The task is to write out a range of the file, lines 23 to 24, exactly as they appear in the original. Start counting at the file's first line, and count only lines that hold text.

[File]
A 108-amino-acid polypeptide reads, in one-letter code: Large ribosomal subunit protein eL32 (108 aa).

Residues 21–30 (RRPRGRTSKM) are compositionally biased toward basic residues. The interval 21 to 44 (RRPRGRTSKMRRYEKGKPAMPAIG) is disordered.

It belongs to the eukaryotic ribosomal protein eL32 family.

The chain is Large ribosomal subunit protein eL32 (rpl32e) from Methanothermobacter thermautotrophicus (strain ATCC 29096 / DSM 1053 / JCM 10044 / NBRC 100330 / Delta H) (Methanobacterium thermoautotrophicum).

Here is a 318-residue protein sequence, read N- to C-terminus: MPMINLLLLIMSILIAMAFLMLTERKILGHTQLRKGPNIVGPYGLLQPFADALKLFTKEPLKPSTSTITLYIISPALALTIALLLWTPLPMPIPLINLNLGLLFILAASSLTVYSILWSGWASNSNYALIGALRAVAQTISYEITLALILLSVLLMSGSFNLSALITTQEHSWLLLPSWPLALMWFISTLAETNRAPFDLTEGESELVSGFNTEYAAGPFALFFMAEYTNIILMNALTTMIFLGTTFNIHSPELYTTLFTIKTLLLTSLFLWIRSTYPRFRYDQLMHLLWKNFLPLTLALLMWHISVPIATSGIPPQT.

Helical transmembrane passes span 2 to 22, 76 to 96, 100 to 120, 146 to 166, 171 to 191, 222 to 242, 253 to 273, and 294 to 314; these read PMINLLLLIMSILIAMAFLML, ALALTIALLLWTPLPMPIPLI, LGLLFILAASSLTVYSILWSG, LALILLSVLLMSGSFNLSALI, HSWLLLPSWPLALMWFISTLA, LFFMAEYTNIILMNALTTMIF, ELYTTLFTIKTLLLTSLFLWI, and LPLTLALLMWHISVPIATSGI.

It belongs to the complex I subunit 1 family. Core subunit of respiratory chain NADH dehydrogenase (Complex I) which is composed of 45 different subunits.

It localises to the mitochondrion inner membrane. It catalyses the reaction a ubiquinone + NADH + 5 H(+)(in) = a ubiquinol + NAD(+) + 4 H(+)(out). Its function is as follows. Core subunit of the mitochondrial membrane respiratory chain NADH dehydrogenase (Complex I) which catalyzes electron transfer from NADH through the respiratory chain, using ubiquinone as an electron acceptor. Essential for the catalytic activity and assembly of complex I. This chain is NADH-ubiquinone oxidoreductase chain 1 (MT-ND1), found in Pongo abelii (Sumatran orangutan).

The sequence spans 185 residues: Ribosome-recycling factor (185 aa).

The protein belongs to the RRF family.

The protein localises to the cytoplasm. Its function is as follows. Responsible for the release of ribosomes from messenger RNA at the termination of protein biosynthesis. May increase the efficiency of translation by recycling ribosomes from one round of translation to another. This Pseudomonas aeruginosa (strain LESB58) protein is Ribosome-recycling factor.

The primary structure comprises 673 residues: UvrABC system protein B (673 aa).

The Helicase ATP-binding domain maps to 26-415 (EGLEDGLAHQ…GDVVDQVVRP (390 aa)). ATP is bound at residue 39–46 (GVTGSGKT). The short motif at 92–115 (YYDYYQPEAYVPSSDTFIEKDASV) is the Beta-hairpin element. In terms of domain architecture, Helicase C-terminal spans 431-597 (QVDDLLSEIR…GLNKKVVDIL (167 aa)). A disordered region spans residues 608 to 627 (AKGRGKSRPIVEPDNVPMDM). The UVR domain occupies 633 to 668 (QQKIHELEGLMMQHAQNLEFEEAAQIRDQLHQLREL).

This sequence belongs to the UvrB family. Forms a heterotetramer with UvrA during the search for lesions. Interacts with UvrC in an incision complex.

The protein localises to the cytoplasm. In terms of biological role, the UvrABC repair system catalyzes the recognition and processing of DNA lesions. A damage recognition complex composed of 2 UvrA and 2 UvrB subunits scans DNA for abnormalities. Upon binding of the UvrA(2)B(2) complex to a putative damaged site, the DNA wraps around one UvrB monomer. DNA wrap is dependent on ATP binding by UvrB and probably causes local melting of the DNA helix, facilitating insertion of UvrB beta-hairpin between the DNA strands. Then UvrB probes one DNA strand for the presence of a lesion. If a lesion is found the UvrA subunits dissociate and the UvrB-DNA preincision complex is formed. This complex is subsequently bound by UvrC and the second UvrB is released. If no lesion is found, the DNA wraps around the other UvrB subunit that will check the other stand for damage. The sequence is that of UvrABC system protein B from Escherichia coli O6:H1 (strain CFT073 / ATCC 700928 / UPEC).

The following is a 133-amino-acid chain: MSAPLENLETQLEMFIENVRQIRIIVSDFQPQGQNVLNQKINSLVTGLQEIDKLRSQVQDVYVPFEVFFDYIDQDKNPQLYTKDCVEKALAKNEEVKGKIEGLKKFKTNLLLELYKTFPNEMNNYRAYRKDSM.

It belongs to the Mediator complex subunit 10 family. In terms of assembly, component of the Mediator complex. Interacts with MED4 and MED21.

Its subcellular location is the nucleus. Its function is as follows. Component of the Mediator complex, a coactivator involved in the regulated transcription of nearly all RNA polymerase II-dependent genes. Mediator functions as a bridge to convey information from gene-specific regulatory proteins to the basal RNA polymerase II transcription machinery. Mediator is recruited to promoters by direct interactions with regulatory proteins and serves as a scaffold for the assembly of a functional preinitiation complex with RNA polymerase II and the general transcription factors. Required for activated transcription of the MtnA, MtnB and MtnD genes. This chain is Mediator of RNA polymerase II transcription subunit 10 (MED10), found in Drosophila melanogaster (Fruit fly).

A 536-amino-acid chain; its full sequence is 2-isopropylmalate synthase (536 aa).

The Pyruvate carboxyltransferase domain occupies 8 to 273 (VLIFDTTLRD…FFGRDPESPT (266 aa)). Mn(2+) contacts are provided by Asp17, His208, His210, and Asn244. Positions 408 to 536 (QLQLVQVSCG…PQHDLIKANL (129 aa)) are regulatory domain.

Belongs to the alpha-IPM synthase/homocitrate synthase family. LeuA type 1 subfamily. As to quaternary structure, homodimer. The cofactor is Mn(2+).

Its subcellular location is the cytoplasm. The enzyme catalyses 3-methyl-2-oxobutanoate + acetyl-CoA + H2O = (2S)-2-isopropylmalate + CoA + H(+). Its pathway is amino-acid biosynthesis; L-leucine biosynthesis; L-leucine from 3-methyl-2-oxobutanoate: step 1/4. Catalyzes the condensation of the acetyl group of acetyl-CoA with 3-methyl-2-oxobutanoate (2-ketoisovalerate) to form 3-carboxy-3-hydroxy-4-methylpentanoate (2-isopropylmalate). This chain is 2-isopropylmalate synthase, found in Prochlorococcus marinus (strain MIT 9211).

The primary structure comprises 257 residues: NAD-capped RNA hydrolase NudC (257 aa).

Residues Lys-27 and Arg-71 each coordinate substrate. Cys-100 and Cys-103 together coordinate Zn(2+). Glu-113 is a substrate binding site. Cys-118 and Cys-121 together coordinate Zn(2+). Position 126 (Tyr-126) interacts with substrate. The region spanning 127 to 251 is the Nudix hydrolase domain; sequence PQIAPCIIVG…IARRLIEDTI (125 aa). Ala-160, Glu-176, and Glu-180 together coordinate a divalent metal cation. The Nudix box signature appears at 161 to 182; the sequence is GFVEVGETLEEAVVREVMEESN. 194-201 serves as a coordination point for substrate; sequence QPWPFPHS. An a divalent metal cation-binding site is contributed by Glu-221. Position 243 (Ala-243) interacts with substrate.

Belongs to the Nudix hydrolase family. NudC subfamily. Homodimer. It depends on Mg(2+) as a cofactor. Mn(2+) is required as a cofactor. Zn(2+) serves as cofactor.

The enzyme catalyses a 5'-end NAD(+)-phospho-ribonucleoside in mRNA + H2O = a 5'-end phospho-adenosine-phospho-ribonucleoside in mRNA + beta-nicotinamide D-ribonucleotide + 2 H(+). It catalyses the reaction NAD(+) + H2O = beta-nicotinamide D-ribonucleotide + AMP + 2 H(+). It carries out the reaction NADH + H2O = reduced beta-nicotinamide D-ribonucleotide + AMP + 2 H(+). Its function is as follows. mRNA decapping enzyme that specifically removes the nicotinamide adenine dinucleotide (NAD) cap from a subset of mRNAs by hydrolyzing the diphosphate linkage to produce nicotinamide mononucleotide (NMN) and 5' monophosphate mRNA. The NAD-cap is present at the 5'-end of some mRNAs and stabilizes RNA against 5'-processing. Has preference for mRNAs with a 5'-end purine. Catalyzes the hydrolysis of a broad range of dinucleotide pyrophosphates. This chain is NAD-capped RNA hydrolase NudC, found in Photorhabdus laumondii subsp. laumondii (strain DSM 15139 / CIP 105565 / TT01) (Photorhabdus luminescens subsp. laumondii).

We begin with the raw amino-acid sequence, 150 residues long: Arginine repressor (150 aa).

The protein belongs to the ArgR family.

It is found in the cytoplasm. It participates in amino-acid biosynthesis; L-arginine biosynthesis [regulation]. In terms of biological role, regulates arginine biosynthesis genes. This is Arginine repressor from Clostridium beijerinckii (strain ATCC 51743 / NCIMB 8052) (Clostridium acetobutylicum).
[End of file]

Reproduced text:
The primary structure comprises 257 residues: NAD-capped RNA hydrolase NudC (257 aa).

Residues Lys-27 and Arg-71 each coordinate substrate. Cys-100 and Cys-103 together coordinate Zn(2+). Glu-113 is a substrate binding site. Cys-118 and Cys-121 together coordinate Zn(2+). Position 126 (Tyr-126) interacts with substrate. The region spanning 127 to 251 is the Nudix hydrolase domain; sequence PQIAPCIIVG…IARRLIEDTI (125 aa). Ala-160, Glu-176, and Glu-180 together coordinate a divalent metal cation. The Nudix box signature appears at 161 to 182; the sequence is GFVEVGETLEEAVVREVMEESN. 194-201 serves as a coordination point for substrate; sequence QPWPFPHS. An a divalent metal cation-binding site is contributed by Glu-221. Position 243 (Ala-243) interacts with substrate.